Gianmarco Silvester was talking with his friends when, just steps away, a gunman got out of a car and opened fire on a group of Abraham Lincoln High School students after dismissal time Monday afternoon.
The shots killed a 65-year-old driver who happened to be passing by the Mayfair school and severely wounded a 16-year-old Lincoln student.
“I wasn’t thinking,” Silvester, a Lincoln freshman, told Metro Tuesday. “I was running.”
Senior Yully Hou said she was a block or two away at the time of the shooting and didn’t learn about it until receiving a school email.
“At first, I heard a sound,” she said. “I didn’t know what happened.”
Twenty-four hours after the violent incident, there was a significant police presence at Ryan and Rowland avenues, the corner where the shooting took place, and an anti-violence advocate preached with a loudspeaker from the trunk of a box truck.
Students remained rattled as they walked home, headed to catch a bus or waited for a ride.
“I was in shock because there were a lot of students around at that time,” said Khyaire Epperson, a Lincoln senior who knows the younger victim’s brother. “We should not fear going home from school.”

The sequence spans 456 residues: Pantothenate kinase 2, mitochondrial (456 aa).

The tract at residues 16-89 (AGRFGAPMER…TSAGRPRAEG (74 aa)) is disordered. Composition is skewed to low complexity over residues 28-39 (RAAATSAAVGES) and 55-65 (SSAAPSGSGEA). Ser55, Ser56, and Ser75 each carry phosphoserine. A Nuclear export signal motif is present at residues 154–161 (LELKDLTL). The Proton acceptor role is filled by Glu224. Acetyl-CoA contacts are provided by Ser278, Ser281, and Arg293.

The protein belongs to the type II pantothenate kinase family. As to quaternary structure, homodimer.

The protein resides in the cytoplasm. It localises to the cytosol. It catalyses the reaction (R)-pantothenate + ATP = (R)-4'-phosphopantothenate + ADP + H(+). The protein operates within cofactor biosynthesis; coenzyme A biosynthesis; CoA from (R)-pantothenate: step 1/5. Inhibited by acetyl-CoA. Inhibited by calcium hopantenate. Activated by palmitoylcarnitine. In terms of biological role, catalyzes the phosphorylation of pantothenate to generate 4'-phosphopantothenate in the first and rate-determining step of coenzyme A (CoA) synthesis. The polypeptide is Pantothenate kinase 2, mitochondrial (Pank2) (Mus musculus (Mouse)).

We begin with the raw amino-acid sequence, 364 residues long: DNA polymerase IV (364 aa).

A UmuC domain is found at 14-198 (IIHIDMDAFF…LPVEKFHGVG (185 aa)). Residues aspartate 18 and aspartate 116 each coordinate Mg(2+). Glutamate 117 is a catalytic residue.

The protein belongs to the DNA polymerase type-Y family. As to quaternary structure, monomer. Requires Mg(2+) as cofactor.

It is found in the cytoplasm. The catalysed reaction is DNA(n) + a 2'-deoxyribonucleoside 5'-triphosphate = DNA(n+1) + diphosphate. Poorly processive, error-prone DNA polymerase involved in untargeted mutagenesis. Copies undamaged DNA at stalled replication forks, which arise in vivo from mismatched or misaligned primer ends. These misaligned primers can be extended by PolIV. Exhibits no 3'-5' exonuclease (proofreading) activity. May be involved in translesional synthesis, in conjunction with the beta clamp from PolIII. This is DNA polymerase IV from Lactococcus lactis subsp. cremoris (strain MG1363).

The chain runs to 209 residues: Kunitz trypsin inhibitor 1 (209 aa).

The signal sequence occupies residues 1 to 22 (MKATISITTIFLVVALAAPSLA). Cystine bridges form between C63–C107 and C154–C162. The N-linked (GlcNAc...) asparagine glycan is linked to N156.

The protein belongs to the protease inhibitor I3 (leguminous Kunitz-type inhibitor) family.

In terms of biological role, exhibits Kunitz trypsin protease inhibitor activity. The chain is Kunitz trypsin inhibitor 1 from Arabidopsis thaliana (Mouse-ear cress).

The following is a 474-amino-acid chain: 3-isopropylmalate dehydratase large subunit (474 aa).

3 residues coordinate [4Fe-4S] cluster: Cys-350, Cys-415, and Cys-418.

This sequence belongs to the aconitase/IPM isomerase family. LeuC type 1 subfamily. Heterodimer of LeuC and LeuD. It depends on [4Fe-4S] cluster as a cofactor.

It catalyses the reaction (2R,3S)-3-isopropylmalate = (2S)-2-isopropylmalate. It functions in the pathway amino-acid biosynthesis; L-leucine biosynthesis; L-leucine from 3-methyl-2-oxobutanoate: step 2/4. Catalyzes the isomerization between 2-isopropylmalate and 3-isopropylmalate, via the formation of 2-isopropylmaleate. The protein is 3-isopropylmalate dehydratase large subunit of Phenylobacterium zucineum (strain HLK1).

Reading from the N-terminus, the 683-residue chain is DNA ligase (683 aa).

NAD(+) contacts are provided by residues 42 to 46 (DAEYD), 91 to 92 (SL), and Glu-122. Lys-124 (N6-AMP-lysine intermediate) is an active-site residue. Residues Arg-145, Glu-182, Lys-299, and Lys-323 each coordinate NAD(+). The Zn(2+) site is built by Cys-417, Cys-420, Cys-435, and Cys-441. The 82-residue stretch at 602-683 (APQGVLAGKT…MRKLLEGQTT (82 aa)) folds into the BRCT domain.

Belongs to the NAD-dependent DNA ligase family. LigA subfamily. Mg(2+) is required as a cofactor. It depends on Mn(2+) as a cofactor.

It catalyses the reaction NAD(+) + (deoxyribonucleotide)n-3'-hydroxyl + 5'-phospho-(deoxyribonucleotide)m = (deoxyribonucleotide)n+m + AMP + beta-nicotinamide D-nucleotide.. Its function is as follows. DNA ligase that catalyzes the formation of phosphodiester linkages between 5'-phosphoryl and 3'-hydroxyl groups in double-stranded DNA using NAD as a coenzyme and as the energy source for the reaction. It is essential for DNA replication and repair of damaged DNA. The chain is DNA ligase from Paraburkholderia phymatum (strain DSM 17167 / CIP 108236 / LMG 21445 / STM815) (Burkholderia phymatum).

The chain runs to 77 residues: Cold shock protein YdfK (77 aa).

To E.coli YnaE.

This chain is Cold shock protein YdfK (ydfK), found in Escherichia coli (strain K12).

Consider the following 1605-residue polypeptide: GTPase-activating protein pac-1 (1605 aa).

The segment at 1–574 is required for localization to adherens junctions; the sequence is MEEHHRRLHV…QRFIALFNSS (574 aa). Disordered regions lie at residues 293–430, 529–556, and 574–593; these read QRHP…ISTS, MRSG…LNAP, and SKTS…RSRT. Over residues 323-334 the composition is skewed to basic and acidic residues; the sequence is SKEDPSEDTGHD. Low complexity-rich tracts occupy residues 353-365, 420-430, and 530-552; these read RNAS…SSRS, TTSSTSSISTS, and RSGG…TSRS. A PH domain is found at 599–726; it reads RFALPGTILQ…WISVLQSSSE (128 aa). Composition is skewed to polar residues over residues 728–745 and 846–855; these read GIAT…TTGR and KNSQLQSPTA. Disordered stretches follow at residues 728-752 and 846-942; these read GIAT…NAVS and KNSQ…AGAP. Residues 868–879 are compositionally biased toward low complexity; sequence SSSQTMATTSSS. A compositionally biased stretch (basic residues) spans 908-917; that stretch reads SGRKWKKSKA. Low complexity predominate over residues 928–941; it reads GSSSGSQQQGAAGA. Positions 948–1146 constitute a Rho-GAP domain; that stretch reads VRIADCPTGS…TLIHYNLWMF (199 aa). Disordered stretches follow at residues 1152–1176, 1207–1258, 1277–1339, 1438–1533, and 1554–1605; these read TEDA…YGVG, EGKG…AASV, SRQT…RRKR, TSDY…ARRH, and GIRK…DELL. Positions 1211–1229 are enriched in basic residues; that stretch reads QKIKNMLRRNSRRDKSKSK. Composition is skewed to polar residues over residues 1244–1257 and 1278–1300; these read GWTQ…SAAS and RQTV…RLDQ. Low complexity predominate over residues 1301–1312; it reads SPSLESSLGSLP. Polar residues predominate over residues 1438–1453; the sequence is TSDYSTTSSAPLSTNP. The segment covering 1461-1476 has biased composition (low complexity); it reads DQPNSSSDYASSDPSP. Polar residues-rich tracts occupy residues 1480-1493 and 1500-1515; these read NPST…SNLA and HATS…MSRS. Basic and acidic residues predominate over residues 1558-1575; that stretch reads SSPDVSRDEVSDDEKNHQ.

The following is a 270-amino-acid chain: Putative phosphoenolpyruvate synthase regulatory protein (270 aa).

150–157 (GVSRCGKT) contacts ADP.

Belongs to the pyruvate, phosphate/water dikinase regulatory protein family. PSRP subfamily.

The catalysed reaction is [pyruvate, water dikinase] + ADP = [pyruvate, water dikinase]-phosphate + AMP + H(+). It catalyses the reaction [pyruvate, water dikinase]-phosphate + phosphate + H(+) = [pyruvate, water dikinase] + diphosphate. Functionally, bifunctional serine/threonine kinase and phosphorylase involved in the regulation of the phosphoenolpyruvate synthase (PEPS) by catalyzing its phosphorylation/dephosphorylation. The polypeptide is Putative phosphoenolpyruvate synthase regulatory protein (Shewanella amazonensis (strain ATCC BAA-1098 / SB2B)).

Support staff was deployed to Lincoln on Tuesday to help students who may have been affected by the shooting, a School District of Philadelphia spokesperson said.
Plainclothes officers in the area immediately arrested the suspect, a 21-year-old man. Officers also took another person into custody, believed to be the gunman’s teenage brother.
Authorities had not released their names at the time Metro went to print.
The driver, Jeffrey Carter, who lived in Fox Chase, was shot in the head, and his SUV crashed into the front schoolyard. He died about two hours later.
Police said the 16-year-old boy was rushed to Jefferson Torresdale Hospital in critical condition with a gunshot wound to his head and neck.
Maria Roman, 41, who lives in an apartment upstairs from a pizza shop at the corner, said she was sitting near her front bay window with her children when she heard six to 10 gunshots.
She rushed her kids to a back room, and, when she returned, she saw police apprehend the gunman and witnessed first responders pull Carter’s lifeless body from his vehicle. Students ran up Roman’s steps and tried to get into her apartment for protection.
Her 10-year-old daughter’s school, the brand-new Northeast Community Propel Academy, which sits behind Lincoln, was still in session and placed on lockdown.
Disturbances outside the high school have been frequent, Roman said, citing gunfire last week and a major fight last month.
“I think it’s going to continue,” she said. “I think it’s going to get worse.”
Roman grew up in North Philadelphia and moved her family to Mayfair six years ago to escape frequent violence. Now, she’s afraid to walk to the park or let her kids play with chalk on the front steps.
“I will not raise children here any further,” said Roman, who is pregnant and due in February. “I don’t want to give birth here.”